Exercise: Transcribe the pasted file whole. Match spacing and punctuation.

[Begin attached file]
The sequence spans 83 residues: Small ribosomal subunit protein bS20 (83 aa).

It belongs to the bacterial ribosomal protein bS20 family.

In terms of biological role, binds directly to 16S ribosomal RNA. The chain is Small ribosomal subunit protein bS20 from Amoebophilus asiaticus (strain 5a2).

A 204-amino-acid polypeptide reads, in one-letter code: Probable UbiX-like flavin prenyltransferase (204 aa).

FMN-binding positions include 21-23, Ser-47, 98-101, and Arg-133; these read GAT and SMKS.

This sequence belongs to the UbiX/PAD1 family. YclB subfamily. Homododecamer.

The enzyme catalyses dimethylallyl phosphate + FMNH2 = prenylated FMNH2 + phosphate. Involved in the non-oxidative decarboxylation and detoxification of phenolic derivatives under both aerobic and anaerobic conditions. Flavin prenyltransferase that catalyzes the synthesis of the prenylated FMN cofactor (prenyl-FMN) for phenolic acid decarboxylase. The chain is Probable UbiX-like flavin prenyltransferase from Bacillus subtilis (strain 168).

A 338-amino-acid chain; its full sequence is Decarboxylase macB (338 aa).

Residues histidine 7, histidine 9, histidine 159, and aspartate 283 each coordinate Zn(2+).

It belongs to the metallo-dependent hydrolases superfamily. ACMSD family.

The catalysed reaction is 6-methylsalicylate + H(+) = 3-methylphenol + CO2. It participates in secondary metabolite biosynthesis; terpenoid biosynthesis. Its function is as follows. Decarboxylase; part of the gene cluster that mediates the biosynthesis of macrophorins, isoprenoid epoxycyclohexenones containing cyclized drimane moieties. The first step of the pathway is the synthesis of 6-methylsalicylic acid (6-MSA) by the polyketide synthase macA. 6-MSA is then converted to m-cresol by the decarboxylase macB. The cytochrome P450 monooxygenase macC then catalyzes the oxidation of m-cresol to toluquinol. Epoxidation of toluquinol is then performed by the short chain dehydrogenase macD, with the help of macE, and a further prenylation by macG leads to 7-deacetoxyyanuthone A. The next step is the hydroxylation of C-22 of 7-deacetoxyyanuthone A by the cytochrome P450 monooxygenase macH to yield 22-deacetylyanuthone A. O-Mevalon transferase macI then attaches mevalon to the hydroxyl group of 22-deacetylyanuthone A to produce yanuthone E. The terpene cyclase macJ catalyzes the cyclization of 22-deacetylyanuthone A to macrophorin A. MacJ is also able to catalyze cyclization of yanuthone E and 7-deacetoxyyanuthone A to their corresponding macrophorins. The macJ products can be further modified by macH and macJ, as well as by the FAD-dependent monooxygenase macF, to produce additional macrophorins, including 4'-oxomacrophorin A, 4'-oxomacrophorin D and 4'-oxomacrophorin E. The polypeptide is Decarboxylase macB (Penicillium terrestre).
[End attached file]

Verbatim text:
The sequence spans 83 residues: Small ribosomal subunit protein bS20 (83 aa).

It belongs to the bacterial ribosomal protein bS20 family.

In terms of biological role, binds directly to 16S ribosomal RNA. The chain is Small ribosomal subunit protein bS20 from Amoebophilus asiaticus (strain 5a2).

A 204-amino-acid polypeptide reads, in one-letter code: Probable UbiX-like flavin prenyltransferase (204 aa).

FMN-binding positions include 21-23, Ser-47, 98-101, and Arg-133; these read GAT and SMKS.

This sequence belongs to the UbiX/PAD1 family. YclB subfamily. Homododecamer.

The enzyme catalyses dimethylallyl phosphate + FMNH2 = prenylated FMNH2 + phosphate. Involved in the non-oxidative decarboxylation and detoxification of phenolic derivatives under both aerobic and anaerobic conditions. Flavin prenyltransferase that catalyzes the synthesis of the prenylated FMN cofactor (prenyl-FMN) for phenolic acid decarboxylase. The chain is Probable UbiX-like flavin prenyltransferase from Bacillus subtilis (strain 168).

A 338-amino-acid chain; its full sequence is Decarboxylase macB (338 aa).

Residues histidine 7, histidine 9, histidine 159, and aspartate 283 each coordinate Zn(2+).

It belongs to the metallo-dependent hydrolases superfamily. ACMSD family.

The catalysed reaction is 6-methylsalicylate + H(+) = 3-methylphenol + CO2. It participates in secondary metabolite biosynthesis; terpenoid biosynthesis. Its function is as follows. Decarboxylase; part of the gene cluster that mediates the biosynthesis of macrophorins, isoprenoid epoxycyclohexenones containing cyclized drimane moieties. The first step of the pathway is the synthesis of 6-methylsalicylic acid (6-MSA) by the polyketide synthase macA. 6-MSA is then converted to m-cresol by the decarboxylase macB. The cytochrome P450 monooxygenase macC then catalyzes the oxidation of m-cresol to toluquinol. Epoxidation of toluquinol is then performed by the short chain dehydrogenase macD, with the help of macE, and a further prenylation by macG leads to 7-deacetoxyyanuthone A. The next step is the hydroxylation of C-22 of 7-deacetoxyyanuthone A by the cytochrome P450 monooxygenase macH to yield 22-deacetylyanuthone A. O-Mevalon transferase macI then attaches mevalon to the hydroxyl group of 22-deacetylyanuthone A to produce yanuthone E. The terpene cyclase macJ catalyzes the cyclization of 22-deacetylyanuthone A to macrophorin A. MacJ is also able to catalyze cyclization of yanuthone E and 7-deacetoxyyanuthone A to their corresponding macrophorins. The macJ products can be further modified by macH and macJ, as well as by the FAD-dependent monooxygenase macF, to produce additional macrophorins, including 4'-oxomacrophorin A, 4'-oxomacrophorin D and 4'-oxomacrophorin E. The polypeptide is Decarboxylase macB (Penicillium terrestre).